And as long as those items are on the left side, it makes sense to put everything else on the left side. This also leaves your right side free, which is important because it is the area you would look over when meeting with people.
So, to summarize, everything goes on the left side and the right side remains open. As a corollary to this, then, position your desk to make the visitor area across the right side of your desk (outlined in the previous post).
The sequence of my items goes like this: My monitor is right in front of me. Right beneath it is my iPhone dock, and right in front of it are my keyboard and mouse. Behind the monitor are my router and modem. To the left of my monitor is my laptop stand and laptop. To the left of that is my pad of paper, pen, and pencil (when not in use). At work, to the left of that is my phone. At home I don’t keep a phone at my desk, so to the left of the paper pad is my inbox (at work the inbox then goes just to the left of the phone).
At work, to the left of my inbox at work are some pictures of my family. Then, far to the left of that across that portion of the U is my printer.
At home to the left of my inbox is a desk lamp and to the left of that is my printer. Here’s my home setup (which you’ve seen a lot by now):
And here’s my work setup (which you’ve also seen a lot by now):
How to Use Your Desktop
I mentioned in the second post in this series that everything at your desk falls into two categories: permanent stuff and transient stuff. Permanent stuff includes four things: equipment, supplies, decoration, and reference (which actually goes in drawers and on shelves, rather than on the desktop). Transient stuff includes three things: input to be processed, action reminders, and support material.
The thing to notice is that all work falls into the transient category.
In other words, you don’t store work on your desk. Your desktop is for doing your work, not for storing your work.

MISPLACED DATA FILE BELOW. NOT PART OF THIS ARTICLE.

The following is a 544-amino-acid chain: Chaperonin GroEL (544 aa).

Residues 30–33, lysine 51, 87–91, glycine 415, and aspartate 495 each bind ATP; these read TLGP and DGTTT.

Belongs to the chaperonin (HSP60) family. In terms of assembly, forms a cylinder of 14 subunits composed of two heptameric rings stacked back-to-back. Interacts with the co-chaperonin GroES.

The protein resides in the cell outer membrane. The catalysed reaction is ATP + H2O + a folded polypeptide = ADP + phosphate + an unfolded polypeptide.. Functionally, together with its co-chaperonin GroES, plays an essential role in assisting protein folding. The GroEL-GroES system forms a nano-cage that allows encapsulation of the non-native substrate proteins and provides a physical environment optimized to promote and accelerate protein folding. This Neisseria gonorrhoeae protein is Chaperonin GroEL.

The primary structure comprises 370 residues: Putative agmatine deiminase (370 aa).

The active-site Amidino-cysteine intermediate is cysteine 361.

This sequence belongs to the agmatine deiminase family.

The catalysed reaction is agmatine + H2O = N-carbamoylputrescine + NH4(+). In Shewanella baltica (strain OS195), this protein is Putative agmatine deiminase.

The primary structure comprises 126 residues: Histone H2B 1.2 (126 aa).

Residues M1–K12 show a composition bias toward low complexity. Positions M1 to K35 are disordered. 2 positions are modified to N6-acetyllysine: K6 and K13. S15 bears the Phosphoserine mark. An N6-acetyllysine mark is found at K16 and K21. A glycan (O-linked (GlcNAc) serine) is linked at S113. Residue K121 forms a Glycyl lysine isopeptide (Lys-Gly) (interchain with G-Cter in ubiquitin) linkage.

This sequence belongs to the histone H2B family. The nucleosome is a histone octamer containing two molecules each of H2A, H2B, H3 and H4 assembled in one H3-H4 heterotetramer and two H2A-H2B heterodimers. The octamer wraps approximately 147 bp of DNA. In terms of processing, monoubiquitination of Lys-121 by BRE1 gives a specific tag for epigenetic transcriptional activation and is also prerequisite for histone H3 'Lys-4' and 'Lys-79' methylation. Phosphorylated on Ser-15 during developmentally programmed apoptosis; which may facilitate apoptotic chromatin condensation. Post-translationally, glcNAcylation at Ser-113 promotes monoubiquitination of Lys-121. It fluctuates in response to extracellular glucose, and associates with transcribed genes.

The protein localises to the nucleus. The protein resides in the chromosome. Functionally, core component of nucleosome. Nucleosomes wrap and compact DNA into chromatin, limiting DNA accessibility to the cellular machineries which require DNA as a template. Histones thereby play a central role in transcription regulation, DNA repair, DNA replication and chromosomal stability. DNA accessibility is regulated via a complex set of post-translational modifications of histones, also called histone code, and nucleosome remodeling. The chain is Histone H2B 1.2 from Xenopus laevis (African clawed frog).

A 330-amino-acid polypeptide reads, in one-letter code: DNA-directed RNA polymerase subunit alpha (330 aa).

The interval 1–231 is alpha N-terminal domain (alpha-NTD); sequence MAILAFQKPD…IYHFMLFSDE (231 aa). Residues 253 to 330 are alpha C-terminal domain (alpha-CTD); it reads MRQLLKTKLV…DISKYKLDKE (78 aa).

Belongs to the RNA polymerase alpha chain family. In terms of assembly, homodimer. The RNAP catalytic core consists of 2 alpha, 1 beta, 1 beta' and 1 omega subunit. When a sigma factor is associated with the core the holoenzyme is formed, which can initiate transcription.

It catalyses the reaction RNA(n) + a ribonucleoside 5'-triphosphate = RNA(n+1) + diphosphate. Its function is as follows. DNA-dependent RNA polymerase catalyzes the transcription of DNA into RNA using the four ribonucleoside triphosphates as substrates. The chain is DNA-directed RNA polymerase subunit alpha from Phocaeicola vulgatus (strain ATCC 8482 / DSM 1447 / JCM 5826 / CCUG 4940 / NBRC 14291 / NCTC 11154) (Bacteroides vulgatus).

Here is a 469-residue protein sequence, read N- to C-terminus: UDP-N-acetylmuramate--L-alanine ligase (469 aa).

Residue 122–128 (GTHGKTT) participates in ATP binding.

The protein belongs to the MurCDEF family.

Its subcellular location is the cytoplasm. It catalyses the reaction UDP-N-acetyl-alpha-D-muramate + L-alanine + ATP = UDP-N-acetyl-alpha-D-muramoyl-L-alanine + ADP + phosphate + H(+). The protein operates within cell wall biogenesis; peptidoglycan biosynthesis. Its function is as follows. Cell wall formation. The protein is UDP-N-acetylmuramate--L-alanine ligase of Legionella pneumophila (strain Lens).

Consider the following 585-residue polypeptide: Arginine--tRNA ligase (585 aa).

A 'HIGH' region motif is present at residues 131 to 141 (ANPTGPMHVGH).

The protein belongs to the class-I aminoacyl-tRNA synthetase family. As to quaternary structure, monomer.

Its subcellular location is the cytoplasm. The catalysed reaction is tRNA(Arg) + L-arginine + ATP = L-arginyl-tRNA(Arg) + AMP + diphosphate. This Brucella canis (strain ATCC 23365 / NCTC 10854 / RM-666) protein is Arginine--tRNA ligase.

What goes on your desktop permanently is the equipment used for doing your work. Any work items flow across your desk, but should not stay long. Things that you need to keep around go into files, not piles on the desktop.
With this in mind, here’s a rundown on the process I recommend for how to use your desk.
The workflow goes from left to right. When new input comes, it goes into your inbox on the left. When it’s time to process those items, handle the items in the middle, right in front of you. Any piles that need to be taken somewhere else go on the right side.
If you have an L-shaped or U-shaped desk, you can use the “L” part of the desktop for these out piles. If you have a rectangular setup, you can still do things this way by just using the floor. If you have a parallel arrangement you can put them on the desktop behind you.
If you need to group things into piles so that you can work on them in batches (things to read, notes to enter onto your action lists, etc.), it tends to work best to create those piles on the left side. As I’ve discussed before, it can be efficient to create piles. You just need to work to the end of those piles right away, rather than keeping them around.
Processing your inbox, of course, is just one type of work and hopefully it doesn’t take up too much time. When you’re doing other work the left and right sides work well for spreading out reference material and other support items.
There isn’t any specific system to give with that — you just put things wherever they are most helpful to you at the moment. The system is that you kept your desk clear so that it is available in this way when you are working on things. And so when you are done or at a point where you won’t be able to get back to the project for a while, but the reference materials away and the support items back into files, so that the desktop remains clear for whatever is next.
Posts in This Series
- How to Set Up Your Desk: An Introduction
- How to Set Up Your Desk: Basic Principles
- Excursus: Against Desk Hotels
- The Four Ways to Configure a Desk
- Where to Put Your Desk
- What to Put on Your Desktop and How to Use It
- What to Put in Your Desk Drawers and How to Use Them
- The Rest of the Room: How to Set Up Your Office